Guineans Could Come Out Better Only If They Face up to, and Slay Ogre of Ethnicity

The town of Kindia, Guinea.
opinion

Since independence in 1958, Guinea has been run politically by the Mandingo, close cousins Susu, and the Fulani, lording it over the other 24 ethnic groups

While Ecowas this past week imposed sanctions on Guinea and ordered the military junta to return the country to civilian rule in six months, a civil society organisation sees the ouster of Alpha Conde in a coup as a solution to the deep-seated problem of ethnicism.

Africa Rising, while condemning the military coup, also sees it as a blessing in disguise, appealing to the junta to undo the effect of the "undemocratic" actions of Conde in the past two years.

The organisation said in a statement Thursday that Conde's move to impose himself on the people of Guinea for a third term and his "high-handed" response to resistance was "characteristic of dictatorships" in Africa.

"We strongly condemn the coup and demand for the immediate release of President Conde and also call on the military junta to release all citizens, including activists and journalists, languishing in jail during Conde's rule."

Coups are loathed. But Guinea has had other intrinsic problems that lead to the build-up to the coup.

Ethnic groups

Since Independence in 1958 from France, Guinea has been dominated politically by two ethnic groups -- the Manlinke (or Mandingo) and their close cousins, the Susu (French Sousou).

Together with the Fulani (or Peul), these three constitute the largest segment of the nation's estimated 12 million population, which comprises a total of 24 ethnic groups.

With about 40 percent of the population, the Fulanis constitute the majority, followed by the Malinkes with 30 percent and Susu 20 percent, according to available census data.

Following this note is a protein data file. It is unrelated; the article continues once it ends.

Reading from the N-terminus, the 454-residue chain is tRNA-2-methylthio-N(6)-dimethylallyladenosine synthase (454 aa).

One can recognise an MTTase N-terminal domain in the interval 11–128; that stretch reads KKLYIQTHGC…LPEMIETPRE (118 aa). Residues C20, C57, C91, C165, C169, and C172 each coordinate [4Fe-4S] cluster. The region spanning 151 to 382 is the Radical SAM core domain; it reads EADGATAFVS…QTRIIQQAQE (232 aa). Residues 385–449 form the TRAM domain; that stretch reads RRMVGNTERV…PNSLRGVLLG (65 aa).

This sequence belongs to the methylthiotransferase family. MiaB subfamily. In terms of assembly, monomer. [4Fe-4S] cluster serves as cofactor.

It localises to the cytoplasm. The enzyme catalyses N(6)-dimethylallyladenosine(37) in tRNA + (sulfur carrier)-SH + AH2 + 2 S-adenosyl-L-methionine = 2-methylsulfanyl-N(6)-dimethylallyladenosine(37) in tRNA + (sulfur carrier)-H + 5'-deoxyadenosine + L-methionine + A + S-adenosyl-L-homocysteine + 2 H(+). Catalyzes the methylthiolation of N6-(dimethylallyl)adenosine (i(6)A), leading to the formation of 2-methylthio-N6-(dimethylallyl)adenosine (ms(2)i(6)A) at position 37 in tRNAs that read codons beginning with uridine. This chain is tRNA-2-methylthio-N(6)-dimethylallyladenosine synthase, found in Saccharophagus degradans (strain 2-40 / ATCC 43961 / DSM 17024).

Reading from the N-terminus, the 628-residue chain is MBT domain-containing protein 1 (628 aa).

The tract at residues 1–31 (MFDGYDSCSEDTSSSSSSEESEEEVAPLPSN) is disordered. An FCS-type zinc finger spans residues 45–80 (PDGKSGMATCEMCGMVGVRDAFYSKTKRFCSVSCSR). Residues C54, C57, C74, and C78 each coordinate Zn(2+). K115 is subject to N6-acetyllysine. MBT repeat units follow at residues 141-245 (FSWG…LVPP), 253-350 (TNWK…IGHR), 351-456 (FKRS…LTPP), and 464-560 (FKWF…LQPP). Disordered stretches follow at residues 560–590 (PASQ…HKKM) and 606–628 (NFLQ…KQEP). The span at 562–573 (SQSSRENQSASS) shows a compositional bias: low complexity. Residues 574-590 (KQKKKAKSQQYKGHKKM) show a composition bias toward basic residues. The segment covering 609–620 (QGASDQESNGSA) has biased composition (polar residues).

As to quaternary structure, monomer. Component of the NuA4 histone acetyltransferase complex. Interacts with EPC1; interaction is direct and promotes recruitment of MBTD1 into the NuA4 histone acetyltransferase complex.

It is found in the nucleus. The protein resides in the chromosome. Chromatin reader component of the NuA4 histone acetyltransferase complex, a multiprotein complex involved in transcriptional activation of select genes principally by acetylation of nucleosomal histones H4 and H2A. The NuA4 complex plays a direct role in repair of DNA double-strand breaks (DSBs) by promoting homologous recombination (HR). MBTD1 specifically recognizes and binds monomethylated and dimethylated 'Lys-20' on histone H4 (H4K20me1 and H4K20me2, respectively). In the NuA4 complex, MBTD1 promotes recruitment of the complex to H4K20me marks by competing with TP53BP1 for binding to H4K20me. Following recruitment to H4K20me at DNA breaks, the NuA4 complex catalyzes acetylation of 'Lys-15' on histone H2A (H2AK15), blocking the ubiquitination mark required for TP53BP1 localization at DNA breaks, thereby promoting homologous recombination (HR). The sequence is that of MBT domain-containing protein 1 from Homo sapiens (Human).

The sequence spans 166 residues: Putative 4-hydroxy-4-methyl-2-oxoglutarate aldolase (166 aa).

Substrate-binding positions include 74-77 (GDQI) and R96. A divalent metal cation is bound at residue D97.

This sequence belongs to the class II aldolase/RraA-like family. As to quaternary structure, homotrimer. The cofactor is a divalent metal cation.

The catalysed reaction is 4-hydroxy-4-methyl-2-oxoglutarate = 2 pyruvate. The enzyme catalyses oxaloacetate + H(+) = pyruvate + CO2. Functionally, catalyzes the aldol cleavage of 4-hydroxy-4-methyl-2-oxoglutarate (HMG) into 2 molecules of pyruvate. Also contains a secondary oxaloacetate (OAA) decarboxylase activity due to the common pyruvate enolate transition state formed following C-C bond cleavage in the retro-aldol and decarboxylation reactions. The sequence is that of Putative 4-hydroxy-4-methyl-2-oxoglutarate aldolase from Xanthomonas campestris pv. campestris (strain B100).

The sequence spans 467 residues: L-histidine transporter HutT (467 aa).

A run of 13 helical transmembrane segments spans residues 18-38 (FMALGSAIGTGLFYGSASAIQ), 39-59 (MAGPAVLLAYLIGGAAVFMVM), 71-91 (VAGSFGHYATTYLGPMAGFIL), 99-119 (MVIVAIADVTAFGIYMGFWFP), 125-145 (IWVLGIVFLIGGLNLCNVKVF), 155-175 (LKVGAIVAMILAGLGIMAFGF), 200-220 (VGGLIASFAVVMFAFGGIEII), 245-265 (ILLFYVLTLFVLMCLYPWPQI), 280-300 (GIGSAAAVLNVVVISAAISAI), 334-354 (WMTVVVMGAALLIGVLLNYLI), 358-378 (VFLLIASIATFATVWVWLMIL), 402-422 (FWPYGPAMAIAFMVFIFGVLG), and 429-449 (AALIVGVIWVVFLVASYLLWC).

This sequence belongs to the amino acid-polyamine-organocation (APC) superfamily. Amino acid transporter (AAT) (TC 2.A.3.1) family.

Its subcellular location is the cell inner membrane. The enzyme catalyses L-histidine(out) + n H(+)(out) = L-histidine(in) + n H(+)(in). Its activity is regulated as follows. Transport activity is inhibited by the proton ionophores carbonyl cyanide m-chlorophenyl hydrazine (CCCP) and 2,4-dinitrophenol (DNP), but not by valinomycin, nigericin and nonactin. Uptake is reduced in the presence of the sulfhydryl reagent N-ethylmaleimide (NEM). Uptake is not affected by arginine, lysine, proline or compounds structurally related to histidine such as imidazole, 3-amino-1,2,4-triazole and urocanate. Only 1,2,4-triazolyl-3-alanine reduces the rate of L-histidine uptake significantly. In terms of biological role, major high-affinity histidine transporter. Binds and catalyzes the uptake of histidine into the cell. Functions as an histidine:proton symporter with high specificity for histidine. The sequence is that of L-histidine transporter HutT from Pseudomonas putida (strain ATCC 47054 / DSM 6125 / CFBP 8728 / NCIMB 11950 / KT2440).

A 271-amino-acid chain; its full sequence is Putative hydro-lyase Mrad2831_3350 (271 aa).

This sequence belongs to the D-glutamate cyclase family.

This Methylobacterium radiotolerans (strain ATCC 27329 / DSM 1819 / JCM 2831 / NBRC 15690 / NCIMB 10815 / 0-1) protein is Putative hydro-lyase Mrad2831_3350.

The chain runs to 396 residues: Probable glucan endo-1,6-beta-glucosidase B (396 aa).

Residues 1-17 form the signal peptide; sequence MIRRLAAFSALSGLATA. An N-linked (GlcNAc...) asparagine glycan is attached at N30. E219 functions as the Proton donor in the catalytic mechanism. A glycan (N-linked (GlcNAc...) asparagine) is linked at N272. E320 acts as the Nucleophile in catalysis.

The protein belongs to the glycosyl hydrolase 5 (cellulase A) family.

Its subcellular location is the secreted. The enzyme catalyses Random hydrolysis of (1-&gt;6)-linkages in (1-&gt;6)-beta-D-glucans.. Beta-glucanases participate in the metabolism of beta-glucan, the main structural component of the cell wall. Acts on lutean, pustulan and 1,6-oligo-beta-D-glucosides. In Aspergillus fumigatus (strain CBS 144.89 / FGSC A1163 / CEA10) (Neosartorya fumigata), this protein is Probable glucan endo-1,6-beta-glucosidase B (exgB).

Yet the Fulanis, a largely nomadic and business-oriented group, feel sidelined politically. And their efforts to resist this status quo has set the country on a path of constant tension that often rises higher at election times.

Guinea was a very important element of the 13th to 15th century Mali or Mande Empire, which comprised the lands that are today's Guinea, Senegal, Mauritania and Mali. At its peak, Mande was the largest empire in West Africa and was once ruled by the famous Mansa Musa, considered one of the wealthiest Africans to ever live.

Today's Guinea, on the other hand, is endowed with mineral resources like bauxite (the world's biggest producer), shares borders with six countries: Sierra Leone, Liberia, Ivory Coast, Senegal and Guinea Bissau, and is the source of both the Niger and Senegal rivers.

Some of West Africa's greatest historical figures hail from the country, the likes of anti-French resistance emperor Samory Toure.

Guinea's first president, Sekou Toure, a descendant of Samory, was one of Africa's renowned independence leaders. He stood out especially for his idealistic speeches about Pan-Africanism, with a remarkable oratory skill, which made him a strong opponent of Western colonial interest in Africa.

Under Toure, Guinea famously served as safe haven for many African independence heroes, notably the South African antiapartheid heroine Miriam Makeba and Ghana's Kwame Nkrumah.

Coup after coup

Following his removal in a military coup, Nkrumah was invited to Guinea by Toure who declared and treated him as co-president until the Ghanaian's death in 1972.

Back home, it was an irony for Sekou Toure couldn't unite the tribes. His rule was characterised by mass emigration of his countrymen -- mainly Fulanis -- who faced frequent jailing and sometimes public hanging for their opposition to his authoritarian rule.

Guinea was the only francophone West African country that opted for complete independence from France, after a referendum rejected French proposal for it to remain a semi-autonomous member of French West Africa.

In retaliation, the French not only withdrew all aid, but according to historical reports, they also destroyed all infrastructure built using French money.